Green revolution: Sir David Attenborough warns of litter risk to wildlife in Royal Parks

Green revolution: Sir David Attenborough warns of litter risk to wildlife in Royal Parks

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Pictures taken by the charity’s staff show a plastic bag wrapped around a stag’s mouth, a hedgehog entangled in a balloon and a cormorant with a beer-pack plastic ring around its neck. Other snaps capture an abandoned sofa jammed in a tree and a pelican juggling a plastic bottle.

Royal Parks staff revealed that last year nearly 2,000 tons of waste were cleared from its London green spaces, which include Hyde Park and Kensington Gardens.

Sir David, 95, said: “In busy London, the Royal Parks are a haven for wildlife and there are simple things we can all do to protect it and help it thrive.

“Litter, and especially plastic, is a growing danger to wildlife worldwide and we can all help by taking it home or using the bins. Please also leave the wildflowers and fungi, the acorns and dead wood where they are.”

The veteran broadcaster added: “All of them are vital parts of the parks’ ecology.

“Remember to tread lightly and leave no trace of your visit.”

The charity, which manages eight parks, has highlighted the impact of discarded rubbish on wildlife as part of its Help Nature Thrive campaign.

Tom Jarvis, the director of parks at The Royal Parks, said: “Sadly, we’ve all too often seen the devastating impact that dumping litter, leaving BBQs smouldering or treading into protected areas of the parks can have on the environment and wildlife. Taking that moment to decide to clear away a bottle or small piece of plastic rather than leaving it behind could make all the difference to the lives of the parks’ wonderful wildlife.”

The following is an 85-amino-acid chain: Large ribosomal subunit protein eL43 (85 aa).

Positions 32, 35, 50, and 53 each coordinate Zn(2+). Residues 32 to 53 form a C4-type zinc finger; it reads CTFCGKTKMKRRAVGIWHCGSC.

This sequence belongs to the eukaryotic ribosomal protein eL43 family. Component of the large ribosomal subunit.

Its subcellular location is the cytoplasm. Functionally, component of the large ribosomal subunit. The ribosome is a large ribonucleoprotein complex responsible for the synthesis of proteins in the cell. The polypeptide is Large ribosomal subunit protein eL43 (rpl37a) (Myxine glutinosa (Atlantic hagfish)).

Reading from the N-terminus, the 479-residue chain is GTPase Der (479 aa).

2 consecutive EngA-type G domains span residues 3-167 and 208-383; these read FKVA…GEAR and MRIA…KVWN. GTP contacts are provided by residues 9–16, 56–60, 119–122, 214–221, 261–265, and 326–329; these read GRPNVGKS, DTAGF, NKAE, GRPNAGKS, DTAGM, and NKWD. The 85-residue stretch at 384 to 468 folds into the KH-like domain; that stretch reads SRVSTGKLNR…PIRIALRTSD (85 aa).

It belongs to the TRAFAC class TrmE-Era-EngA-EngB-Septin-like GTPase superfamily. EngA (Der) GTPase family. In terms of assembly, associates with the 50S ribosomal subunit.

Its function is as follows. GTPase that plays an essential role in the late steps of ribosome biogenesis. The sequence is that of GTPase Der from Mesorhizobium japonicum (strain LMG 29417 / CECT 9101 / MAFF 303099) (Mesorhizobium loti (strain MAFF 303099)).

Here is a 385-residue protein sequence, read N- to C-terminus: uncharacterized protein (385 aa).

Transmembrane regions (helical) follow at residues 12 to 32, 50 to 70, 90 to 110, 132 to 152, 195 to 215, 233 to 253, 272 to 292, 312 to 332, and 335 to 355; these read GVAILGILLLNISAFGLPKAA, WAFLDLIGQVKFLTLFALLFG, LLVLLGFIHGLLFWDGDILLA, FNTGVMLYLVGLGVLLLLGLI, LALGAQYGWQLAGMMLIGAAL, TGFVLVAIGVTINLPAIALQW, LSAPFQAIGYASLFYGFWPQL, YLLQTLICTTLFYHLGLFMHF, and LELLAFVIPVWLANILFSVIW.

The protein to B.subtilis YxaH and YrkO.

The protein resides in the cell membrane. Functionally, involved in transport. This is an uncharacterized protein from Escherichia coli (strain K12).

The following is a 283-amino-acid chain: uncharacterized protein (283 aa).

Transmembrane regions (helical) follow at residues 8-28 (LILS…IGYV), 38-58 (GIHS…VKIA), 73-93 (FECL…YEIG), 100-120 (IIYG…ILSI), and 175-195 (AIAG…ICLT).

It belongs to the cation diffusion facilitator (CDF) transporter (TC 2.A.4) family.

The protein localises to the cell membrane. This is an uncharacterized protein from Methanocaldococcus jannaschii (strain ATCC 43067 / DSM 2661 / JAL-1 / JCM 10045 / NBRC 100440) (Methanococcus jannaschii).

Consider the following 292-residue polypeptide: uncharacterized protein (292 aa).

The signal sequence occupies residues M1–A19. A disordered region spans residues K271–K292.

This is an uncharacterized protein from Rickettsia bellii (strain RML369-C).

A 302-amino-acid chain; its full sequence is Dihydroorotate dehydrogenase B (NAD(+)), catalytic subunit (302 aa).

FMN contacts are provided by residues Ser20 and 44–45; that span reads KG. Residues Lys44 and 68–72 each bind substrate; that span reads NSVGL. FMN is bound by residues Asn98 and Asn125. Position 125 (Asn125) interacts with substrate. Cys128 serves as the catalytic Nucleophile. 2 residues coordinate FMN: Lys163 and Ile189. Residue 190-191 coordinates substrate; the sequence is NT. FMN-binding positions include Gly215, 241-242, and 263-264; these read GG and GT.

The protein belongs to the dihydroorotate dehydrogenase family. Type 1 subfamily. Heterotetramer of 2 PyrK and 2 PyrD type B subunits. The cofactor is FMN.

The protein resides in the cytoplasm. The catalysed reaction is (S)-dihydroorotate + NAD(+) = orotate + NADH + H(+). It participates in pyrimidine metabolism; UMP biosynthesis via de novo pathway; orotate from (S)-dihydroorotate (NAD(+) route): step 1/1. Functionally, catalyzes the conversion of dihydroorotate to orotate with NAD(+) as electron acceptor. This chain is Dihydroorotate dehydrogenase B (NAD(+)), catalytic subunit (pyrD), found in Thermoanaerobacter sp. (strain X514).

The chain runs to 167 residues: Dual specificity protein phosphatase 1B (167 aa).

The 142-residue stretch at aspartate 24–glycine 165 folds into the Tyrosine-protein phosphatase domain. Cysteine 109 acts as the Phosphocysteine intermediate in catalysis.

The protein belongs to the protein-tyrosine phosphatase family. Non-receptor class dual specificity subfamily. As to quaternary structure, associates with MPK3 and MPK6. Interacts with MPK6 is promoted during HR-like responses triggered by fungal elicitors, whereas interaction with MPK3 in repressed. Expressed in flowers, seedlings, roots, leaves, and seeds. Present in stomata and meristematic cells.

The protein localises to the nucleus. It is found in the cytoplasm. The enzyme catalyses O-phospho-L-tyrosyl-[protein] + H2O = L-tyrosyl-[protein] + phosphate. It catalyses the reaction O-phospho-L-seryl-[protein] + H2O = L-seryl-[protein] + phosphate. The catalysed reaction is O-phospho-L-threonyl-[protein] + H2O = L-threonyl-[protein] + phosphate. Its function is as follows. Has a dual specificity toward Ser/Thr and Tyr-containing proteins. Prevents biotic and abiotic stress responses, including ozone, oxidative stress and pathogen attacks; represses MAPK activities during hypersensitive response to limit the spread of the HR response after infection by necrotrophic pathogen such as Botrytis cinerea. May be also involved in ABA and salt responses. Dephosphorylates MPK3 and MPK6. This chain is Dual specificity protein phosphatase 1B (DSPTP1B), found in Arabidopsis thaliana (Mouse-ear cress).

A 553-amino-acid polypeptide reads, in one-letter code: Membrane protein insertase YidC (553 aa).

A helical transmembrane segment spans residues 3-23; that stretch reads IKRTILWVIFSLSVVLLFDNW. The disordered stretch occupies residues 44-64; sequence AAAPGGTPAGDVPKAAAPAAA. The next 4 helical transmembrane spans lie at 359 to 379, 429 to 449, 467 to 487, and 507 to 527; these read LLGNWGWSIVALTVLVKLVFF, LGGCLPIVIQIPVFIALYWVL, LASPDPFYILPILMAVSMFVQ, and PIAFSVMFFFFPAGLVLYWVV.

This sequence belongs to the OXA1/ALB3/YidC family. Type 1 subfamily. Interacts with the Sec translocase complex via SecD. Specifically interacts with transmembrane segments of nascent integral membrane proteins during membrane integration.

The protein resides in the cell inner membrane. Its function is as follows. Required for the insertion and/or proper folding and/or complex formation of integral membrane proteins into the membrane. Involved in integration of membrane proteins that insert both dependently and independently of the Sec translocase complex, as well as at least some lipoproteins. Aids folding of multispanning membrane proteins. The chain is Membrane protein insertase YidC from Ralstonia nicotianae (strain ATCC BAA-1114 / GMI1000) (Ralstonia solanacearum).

He continued: “We work round the clock to keep the parks beautiful, safe places for everyone to enjoy, but keeping the parks litter-free comes with a huge price tag.This is time and money that could be better spent on preserving the natural environment.”

The message came as the Daily Express continues its Green Britain Needs You crusade which aims to protect the environment and to boost the economy.

Geoff’s dump protest over beach rubbish

Eco-warrior Geoff Lilley dumped a bag of beach rubbish outside a water company’s depot in protest at debris blighting his local beach, writes Paul Jeeves.

Now Geoff, 71, is hoping he’s prosecuted for fly-tipping at Northumbrian Water’s depot.

He collects a bag of rubbish at Seaton Carew beach near Hartlepool “most mornings”.

Geoff said: “As a taxpayer I expect Hartlepool Council to sue me ‑ I want my day in court. We have a beautiful beach, a lot of people use it.Why should kids have to play among wet wipes, panty liners and worse?

“I am asking to send someone down to monitor the situation, pick up what needs picking up.”

The council and Northumbrian Water say the beach is cleaned and monitored regularly.

Dementia risk from dirty air

Exposure to high levels of air pollution over a decade is associated with an increased risk of developing dementia, a study suggests, writes Aine Fox.

The University of Washington followed 4,000 people in Seattle, US, for 40 years. They also studied local levels of fine particulate matter a pollutant known as PM2.5 over a decade.

An increase of one microgram per cubic metre in pollution was associated with a 16 percent higher incidence of dementia.

Lead author Dr Rachel Shaffer said: “In other words, individuals exposed to elevated long-term PM2.5 had a higher risk of developing dementia.” The study was published in the journal Environmental Health Perspectives.

Tap water lessons for schools 

A naturalist has voiced her approval of a project involving thousands of primary school children studying tap water, writes Steph Spyro.

Primatologist Dame Jane Goodall, 87, praised The Great British Water Project’s month-long initiative, designed to educate youngsters about pollutants.

Dame Jane, who has documented the lives of chimpanzees for 60 years, said: “If young people don’t get to understand the natural world, they’re not going to want to protect it.”

The findings, from 650 schools, will be shared aboard a ship modelled on Charles Darwin’s HMS Beagle next week.

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